As a way to sell magazines, rankings are highly effective. As conveyors of useful information, they depend on the soundness of their data and methodology, and one could spend a long time criticizing both for the Money rankings. The future of college rankings, however, will probably look a lot like what appears in Money: data-driven, focused on value added outcomes, worried more about net tuition price and student debt than about markers of academic prestige. A large state university offering a broad palette of academic programs might learn something useful by selecting BYU as a peer and taking a look at what it’s doing well.

11 comments for “Rankings, Money, and BYU

  1. queuno
    July 28, 2014 at 5:55 pm

    I’d say it’s all about as useful as fantasy football, except BYU doesn’t care about football.

  2. Kristine
    July 28, 2014 at 9:33 pm

    Hugh Nibley’s ghost is crying…

  3. Mark B.
    July 28, 2014 at 9:44 pm

    So too are the citizens of Santaquin. It’s a small town, but there are those that love it. (With apologies to Daniel Webster.)

  4. July 28, 2014 at 10:12 pm

    Queuno, maybe so, except it’s instructive to see where people will go for data when data are inherently hard to come by. The Money rankings are probably a good preview of the kind of university rankings that we can expect to see more of, and soon.

    Kristine, there’s nothing wrong with careful stewardship. Someone will find a way to account for personal growth and broadening of spirit in higher education rankings, right. Right?

    Mark, my apologies to the fine citizens of Santaquin for the typo, now fixed.

  5. queuno
    July 28, 2014 at 10:17 pm

    My daughter is a senior this year and in talking to other parents and friends, we haven’t found a single one influenced by rankings like this. This isn’t even “data”, as it relates to programs or quality.

  6. rameumptom
    July 29, 2014 at 1:58 pm

    I have a hard time sending my tithing to subsidize wealthy Mormons attending BYU. Why not just have the Church give out scholarships with the money, whether one attends BYU or some other school, based on actual need?

  7. Martin
    July 29, 2014 at 2:40 pm

    Rameumptom, I suspect the church’s objective isn’t so much to subsidize students’ educations as it is to perpetuate the church.

  8. Old Man
    July 29, 2014 at 11:03 pm


    Is the tithing yours to send? As a BYU grad who struggled financially getting through, I was happy for the church’s support that kept tuition reasonable.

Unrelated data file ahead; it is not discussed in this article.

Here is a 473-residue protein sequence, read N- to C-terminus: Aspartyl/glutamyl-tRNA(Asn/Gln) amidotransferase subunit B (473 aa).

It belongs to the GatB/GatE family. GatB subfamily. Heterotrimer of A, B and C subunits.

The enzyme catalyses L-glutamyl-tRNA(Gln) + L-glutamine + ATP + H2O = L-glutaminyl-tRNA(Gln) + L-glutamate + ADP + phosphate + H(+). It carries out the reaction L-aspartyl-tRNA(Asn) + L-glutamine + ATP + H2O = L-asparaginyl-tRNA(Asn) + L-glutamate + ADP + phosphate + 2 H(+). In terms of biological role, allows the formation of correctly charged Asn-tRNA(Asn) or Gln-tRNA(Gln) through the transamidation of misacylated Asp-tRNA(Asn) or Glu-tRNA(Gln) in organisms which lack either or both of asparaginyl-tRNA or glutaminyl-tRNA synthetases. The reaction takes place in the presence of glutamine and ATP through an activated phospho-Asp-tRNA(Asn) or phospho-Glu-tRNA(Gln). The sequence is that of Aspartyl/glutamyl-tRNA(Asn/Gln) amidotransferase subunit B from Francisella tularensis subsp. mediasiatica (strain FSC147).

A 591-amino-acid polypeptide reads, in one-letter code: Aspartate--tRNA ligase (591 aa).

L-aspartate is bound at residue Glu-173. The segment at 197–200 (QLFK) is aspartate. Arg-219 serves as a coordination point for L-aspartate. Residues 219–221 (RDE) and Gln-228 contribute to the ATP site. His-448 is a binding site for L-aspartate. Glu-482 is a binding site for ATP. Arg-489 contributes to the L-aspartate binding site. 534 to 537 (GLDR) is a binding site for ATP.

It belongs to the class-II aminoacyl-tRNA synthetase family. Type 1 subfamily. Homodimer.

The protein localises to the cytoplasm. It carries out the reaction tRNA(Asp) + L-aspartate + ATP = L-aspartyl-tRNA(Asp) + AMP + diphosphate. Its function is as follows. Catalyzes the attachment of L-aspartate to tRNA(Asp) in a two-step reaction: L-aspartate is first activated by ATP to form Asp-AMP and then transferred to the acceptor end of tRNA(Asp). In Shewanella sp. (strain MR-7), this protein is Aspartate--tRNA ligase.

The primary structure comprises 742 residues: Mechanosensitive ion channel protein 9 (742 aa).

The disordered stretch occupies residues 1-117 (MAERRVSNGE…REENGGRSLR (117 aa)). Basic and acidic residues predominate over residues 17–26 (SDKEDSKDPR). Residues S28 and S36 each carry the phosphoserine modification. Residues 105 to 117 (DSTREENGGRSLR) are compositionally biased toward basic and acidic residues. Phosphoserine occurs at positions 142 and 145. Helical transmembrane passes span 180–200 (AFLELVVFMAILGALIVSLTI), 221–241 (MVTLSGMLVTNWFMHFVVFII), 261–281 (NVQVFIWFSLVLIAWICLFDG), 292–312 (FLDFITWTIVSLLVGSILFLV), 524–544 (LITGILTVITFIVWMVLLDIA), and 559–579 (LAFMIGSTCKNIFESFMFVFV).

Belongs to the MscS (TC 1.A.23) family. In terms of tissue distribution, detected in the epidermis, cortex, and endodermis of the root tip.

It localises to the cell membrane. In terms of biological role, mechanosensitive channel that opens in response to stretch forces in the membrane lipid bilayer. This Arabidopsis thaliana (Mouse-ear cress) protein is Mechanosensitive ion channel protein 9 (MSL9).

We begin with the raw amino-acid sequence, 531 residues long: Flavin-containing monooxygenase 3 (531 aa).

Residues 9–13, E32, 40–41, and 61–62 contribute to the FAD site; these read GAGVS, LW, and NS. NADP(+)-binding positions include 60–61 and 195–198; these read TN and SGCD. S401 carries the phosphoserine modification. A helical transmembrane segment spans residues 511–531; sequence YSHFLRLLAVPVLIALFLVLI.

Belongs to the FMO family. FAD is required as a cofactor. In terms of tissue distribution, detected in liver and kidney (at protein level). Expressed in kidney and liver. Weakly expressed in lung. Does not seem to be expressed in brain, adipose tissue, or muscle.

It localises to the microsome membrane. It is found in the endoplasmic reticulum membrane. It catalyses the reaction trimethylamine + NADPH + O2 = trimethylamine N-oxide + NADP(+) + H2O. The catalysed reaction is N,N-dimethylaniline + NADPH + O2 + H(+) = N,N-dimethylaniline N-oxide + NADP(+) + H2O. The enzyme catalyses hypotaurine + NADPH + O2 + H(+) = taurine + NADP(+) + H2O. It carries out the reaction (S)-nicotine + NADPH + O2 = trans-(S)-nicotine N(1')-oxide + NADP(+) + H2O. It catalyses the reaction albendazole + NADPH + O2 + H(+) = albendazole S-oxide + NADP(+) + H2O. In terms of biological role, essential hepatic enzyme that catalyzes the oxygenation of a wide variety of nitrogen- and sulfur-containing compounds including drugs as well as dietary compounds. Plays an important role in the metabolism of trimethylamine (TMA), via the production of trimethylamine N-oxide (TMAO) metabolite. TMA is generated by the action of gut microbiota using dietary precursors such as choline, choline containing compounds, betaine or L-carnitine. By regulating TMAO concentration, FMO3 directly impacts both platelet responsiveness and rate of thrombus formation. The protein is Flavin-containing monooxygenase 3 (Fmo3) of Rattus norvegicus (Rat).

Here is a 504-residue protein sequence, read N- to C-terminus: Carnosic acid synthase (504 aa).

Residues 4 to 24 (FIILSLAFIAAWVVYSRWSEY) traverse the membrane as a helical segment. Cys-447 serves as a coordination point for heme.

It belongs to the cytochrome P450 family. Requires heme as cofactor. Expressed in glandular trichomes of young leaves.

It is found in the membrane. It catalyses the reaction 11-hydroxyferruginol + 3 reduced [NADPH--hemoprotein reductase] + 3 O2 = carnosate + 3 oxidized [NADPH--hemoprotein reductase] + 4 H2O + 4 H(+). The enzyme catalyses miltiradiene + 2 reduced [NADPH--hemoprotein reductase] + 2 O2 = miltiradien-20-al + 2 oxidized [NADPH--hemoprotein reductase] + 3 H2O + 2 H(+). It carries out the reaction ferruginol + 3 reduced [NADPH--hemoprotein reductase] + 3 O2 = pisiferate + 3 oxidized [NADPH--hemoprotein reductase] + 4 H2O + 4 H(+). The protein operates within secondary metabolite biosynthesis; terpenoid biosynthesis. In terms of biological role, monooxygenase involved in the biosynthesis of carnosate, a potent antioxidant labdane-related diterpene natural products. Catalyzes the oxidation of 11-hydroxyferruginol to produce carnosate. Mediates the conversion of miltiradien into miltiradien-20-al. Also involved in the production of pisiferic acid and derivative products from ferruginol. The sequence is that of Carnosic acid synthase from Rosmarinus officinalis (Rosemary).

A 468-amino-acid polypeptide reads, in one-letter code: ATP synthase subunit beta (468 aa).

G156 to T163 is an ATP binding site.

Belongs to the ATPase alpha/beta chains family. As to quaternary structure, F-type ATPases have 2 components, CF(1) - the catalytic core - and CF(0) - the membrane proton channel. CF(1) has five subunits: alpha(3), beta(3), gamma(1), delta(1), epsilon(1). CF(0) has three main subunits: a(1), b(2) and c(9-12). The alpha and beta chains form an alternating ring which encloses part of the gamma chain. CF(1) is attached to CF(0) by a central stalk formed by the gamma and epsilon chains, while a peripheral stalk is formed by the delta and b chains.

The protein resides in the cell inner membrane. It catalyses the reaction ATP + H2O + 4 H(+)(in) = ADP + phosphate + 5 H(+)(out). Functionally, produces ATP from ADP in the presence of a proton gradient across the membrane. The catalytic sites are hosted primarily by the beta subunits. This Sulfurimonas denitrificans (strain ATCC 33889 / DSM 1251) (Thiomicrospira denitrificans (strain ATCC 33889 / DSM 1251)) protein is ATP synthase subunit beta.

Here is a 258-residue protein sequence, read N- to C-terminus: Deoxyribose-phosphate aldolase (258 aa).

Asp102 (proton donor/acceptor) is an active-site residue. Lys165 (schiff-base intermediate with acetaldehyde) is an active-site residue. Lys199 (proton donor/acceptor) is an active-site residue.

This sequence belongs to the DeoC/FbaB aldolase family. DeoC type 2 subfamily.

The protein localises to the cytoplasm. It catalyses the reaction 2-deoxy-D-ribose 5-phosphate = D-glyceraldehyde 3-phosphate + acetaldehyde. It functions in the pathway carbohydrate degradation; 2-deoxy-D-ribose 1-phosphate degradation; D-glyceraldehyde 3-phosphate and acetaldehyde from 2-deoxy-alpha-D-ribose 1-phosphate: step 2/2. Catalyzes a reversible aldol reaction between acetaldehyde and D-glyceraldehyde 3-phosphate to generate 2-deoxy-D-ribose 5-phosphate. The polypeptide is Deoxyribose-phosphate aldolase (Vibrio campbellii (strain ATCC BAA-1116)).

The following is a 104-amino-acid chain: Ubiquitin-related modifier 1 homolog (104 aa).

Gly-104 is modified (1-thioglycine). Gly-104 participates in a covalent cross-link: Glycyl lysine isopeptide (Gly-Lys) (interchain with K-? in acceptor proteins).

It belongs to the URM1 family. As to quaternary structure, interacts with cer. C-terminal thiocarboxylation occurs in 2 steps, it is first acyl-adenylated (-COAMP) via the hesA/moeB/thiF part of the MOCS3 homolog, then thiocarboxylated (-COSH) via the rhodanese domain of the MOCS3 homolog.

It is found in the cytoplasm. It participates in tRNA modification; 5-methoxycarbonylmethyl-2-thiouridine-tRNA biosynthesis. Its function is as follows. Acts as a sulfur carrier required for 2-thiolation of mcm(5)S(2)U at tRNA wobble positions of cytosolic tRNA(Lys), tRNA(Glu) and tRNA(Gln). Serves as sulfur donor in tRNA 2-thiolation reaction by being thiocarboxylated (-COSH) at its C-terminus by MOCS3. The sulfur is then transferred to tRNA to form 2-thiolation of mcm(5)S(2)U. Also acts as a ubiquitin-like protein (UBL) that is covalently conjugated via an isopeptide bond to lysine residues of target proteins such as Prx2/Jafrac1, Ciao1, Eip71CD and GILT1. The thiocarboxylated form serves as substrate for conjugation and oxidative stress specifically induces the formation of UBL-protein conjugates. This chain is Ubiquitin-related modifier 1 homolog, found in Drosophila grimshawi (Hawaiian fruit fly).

You do have an excellent idea in starting another version of the Perpetual Education Fund… Why not start a scholarship fund for LDS students with low incomes who attend state universities and technical programs? I would be thrilled to donate to such a fund.

  9. rl
    August 1, 2014 at 3:32 pm

    I’m not sure the Church wants to totally replace effective US systems that already exist like community colleges, state colleges, the Army, etc. that help get people educated that normally wouldn’t have the chance.

    Cheap college education isnt a universal benifit for LDS members, but it is thereare multiple opportunities if you can get into it (BYU) or want to move to Idahoe (BYUI). Of course honor codes, faithfullness, etc are encouraged. The BYUI pathway program is a great niche too.

    I guess members could set up scholarship with state and private schools for Mormons, nothing is stoping members from doing this.

    Is BYU a cost center or an earning center? It gets subsidized but I would assume most students later make up for the investment in tithing and Church service. It seems like a worthy investment.

    I like the positive tone of this post. The Church is doing great things with their education, eben though its not perfect for everyone.

  10. Ryan
    August 1, 2014 at 3:39 pm

    Sorry for the Typos. Here is an example of a LDS centric scholarship at the UofU school of Social Work:

    “LDS Family Services Scholarship
    LDS Family Services is a preeminent, global, mental health and children’s services agency providing consultation, community resource development, and adoptions services. In supporting this annual scholarship for an international student at the College, LDS Family Services hopes to build the international capacity of mental health providers available to Church of Jesus Christ of Latter-day Saints leaders and Church members throughout the world, particularly in areas where the Church is growing and in need of additional support. Preference will be given to MSW students; applicants must be members of the Church of Jesus Christ of Latter-day Saints. Click here for the additional scholarship form required for this award application. ”


    Members could set up general scholarships in any major or field and stipulate church membership.

  11. Half Canadian
    August 5, 2014 at 6:57 pm

    In regards to the graduation rates, if this was drawn from Dept of Education data (IPEDS), then it will exclude those students who met one of the following criteria after enrollment:

    1) Death
    2) Religious mission (key here)
    3) Military service
    4) Foreign service (peace corps, etc.)
    5) Permanent disability

    All of the public schools in Utah track missions to some degree with the enrollment cohorts (don’t ask), and these factor into the graduation rates.

    Alternatively, an organization called The National Clearinghouse released graduation rates based on an alternate method (no exclusions), and Utah has the lowest graduation rate in the country.